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The energy supply is still dominated by fossil fuels, which contribute to the main environmental problems at the world level: climate change and air pollution. The use of renewable energies means lower greenhouse gas emissions and reduced air pollution, representing a key solution to reach a sustainable future (European Commission, 2007).
Wind is clean, free, indigenous, and inexhaustible. Wind turbines do not need any type of fuel, so there are no environmental risks or degradation from the exploration, extraction, transport, shipment, processing or disposal of fuel. Not only is generation produced with zero emissions of carbon dioxide (during the operational phase) but it also does not release toxic pollutants (for example mercury) or conventional air pollutants (for example smog-forming nitrogen dioxide and acid rain-forming sulphur dioxide). Furthermore, the adverse impacts caused by mountain-top mining and strip mining of coal, including acid mine drainage and land subsidence are avoided, and the negative effects of nuclear power, including radioactive waste disposal, security risks, and nuclear proliferation risks, are not created. Finally, wind power can have a long-term positive impact on biodiversity by reducing the threat of climate change - the greatest threat to biodiversity.
At the same time, however, the construction and operation of both onshore and offshore wind turbines can result in potential negative local environmental impacts on birds and cetaceans, landscapes, sustainable land use (including protected areas), and the marine environment. The negative environmental impacts from wind energy installations are much lower in intensity than those produced by conventional energies, but they still have to assessed and mitigated when necessary.
The EU Directive 85/337 defines the environmental impact assessment (EIA) as the procedure which ensures that environmental consequences of projects are identified and assessed before authorisation is given. The main objective is to avoid or minimise negative effects from the beginning of a project rather than trying to counteract them later. Thus, the best environmental policy consists of preventing pollution or nuisances at source so the environment is not damaged. The procedure requires the developer to compile an environmental statement (ES) describing the likely significant effects of the development on the environment and proposed mitigation measures. The ES must be circulated to statutory consultation bodies and made available to the public for comment. Its contents, together with any comments, must be taken into account by the competent authority (for example local planning authority) before it may grant consent.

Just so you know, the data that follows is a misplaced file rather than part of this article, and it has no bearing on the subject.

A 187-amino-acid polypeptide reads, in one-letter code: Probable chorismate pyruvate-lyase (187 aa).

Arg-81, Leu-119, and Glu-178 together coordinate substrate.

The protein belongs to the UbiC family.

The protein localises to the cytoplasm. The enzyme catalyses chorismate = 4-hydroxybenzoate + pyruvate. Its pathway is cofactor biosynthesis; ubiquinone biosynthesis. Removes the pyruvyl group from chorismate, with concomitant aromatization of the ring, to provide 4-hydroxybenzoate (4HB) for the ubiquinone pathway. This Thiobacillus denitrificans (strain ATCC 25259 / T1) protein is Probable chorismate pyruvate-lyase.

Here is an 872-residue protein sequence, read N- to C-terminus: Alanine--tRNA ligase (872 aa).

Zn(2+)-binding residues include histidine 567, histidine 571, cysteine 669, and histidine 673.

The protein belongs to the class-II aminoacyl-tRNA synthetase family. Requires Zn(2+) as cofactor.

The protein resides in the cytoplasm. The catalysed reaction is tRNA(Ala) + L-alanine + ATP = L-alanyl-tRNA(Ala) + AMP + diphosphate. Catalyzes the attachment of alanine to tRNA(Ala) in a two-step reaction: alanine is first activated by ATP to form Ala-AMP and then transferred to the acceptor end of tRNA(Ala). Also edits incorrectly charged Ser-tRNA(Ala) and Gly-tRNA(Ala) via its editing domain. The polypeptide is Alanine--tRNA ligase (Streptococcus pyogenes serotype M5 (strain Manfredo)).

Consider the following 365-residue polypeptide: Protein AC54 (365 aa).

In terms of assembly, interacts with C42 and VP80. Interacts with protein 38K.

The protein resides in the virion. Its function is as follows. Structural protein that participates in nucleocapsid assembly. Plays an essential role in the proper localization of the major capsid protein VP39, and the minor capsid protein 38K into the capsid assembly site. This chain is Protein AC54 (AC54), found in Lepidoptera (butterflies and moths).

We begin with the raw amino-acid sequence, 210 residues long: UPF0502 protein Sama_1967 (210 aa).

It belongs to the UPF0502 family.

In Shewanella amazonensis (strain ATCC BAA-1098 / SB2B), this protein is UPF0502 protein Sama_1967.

The strategic environmental assessment (SEA) is the procedure used to evaluate the adverse impacts of any plans and programmes on the environment. National, regional and local governments must undertake SEAs of all wind energy plans and programmes that have the potential for significant environmental effects. Appropriate Assessments (AA) have to be carried out in accordance with Habitats Directive to evaluate the effects on a Natura 2000 site. Where potential trans-boundary effects are foreseen, international cooperation with other governments should be sought. SEAs should be used to inform strategic site selection for renewable energy generation and identify the information requirements for individual EIAs.
Worldwide, biodiversity loss is in principle caused because of human activities on the environment (such as intensive production systems, construction, and extractive industries), global climate change, invasions of alien species, pollution and over-exploitation of natural resources. In 2005 the Transport and Energy (DG TREN) and Environment (DG ENV) Directorates at the European Commission created an ad hoc working group on wind energy and biodiversity. The group is composed of industry, governmental and non-governmental representatives. A draft guidance document is currently debated and aims at facilitating the development of wind energy while preserving biodiversity.
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